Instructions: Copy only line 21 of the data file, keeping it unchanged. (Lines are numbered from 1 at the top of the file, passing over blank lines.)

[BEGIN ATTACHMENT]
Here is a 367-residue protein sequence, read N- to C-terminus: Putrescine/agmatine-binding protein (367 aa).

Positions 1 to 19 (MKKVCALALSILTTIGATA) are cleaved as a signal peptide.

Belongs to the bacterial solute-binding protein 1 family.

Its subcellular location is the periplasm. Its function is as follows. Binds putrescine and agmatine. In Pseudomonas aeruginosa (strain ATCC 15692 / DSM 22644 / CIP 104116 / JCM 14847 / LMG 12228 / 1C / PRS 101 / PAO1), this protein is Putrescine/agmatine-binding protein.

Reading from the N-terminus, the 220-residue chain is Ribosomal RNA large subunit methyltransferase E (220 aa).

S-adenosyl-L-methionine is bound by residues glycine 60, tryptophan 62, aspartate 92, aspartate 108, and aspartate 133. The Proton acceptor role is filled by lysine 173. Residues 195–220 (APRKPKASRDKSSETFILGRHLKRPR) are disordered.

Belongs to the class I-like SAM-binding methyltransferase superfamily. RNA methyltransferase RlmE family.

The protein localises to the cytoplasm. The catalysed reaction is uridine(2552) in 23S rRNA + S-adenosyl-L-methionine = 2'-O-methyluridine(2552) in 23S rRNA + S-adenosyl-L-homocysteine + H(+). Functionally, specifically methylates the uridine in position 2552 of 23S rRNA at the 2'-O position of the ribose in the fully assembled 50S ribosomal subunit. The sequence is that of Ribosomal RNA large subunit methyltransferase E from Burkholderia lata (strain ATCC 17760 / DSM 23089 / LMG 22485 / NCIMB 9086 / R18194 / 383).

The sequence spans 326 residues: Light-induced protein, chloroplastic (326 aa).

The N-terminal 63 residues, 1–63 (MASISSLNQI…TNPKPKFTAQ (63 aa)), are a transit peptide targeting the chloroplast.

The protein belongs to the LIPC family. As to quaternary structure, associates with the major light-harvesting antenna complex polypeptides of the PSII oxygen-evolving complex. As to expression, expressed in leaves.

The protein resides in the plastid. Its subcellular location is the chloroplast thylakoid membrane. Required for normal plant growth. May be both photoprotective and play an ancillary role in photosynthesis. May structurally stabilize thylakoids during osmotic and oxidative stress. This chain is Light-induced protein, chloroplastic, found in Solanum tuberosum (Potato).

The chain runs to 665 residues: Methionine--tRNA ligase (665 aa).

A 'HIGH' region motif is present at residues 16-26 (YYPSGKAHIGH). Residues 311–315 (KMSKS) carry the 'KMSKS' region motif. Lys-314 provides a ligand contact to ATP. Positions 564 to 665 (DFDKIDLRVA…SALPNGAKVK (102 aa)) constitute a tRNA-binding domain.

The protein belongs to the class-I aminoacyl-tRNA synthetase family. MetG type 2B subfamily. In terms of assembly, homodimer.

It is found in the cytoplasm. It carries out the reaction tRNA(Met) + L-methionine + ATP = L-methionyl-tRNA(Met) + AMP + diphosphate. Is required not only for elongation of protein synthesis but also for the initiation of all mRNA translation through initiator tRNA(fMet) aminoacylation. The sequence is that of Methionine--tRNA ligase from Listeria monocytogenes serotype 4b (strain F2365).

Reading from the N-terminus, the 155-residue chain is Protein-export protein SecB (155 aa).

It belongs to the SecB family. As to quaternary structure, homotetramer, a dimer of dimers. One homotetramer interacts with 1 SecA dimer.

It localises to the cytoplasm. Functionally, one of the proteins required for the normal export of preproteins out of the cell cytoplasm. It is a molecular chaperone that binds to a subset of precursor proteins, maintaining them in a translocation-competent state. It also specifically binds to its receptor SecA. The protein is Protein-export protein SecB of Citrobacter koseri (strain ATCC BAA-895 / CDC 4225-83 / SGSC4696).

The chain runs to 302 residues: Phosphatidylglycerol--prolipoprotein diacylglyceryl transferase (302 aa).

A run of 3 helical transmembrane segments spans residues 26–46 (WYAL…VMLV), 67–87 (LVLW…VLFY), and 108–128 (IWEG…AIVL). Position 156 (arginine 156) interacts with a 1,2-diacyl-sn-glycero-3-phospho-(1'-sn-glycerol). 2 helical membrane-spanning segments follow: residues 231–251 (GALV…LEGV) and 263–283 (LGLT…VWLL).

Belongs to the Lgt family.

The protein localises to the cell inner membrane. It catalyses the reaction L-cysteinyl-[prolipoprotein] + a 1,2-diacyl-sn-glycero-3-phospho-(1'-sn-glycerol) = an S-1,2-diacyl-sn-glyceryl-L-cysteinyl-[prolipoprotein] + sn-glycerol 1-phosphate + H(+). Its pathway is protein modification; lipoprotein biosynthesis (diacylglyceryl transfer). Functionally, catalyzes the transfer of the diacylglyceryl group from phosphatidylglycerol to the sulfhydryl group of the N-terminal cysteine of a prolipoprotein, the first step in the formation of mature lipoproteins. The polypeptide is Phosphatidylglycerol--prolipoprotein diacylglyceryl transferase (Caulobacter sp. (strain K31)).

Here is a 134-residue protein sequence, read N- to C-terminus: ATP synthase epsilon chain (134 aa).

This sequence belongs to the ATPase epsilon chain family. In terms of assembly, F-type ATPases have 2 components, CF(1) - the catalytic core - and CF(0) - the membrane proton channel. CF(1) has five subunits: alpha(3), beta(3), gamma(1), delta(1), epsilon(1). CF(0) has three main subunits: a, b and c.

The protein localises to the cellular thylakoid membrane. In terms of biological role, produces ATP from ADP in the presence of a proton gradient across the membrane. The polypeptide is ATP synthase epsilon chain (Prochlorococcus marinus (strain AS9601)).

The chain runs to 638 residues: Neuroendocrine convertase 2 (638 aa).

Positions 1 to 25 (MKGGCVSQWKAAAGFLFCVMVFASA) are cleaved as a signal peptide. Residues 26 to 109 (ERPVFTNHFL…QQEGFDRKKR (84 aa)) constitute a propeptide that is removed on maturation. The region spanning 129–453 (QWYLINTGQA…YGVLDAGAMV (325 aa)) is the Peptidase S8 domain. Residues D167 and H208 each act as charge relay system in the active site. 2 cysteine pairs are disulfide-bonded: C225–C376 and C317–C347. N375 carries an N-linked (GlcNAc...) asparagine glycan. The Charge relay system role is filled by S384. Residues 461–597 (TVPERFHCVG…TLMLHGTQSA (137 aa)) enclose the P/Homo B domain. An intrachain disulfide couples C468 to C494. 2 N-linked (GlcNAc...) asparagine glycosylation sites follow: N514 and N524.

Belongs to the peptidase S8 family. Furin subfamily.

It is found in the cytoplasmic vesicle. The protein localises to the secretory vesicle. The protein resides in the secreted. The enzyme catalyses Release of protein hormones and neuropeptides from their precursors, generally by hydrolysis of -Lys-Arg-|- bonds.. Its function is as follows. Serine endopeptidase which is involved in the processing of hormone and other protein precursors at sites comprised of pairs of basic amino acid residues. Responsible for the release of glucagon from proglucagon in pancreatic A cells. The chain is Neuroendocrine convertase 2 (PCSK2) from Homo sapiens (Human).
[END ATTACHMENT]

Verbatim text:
A run of 3 helical transmembrane segments spans residues 26–46 (WYAL…VMLV), 67–87 (LVLW…VLFY), and 108–128 (IWEG…AIVL). Position 156 (arginine 156) interacts with a 1,2-diacyl-sn-glycero-3-phospho-(1'-sn-glycerol). 2 helical membrane-spanning segments follow: residues 231–251 (GALV…LEGV) and 263–283 (LGLT…VWLL).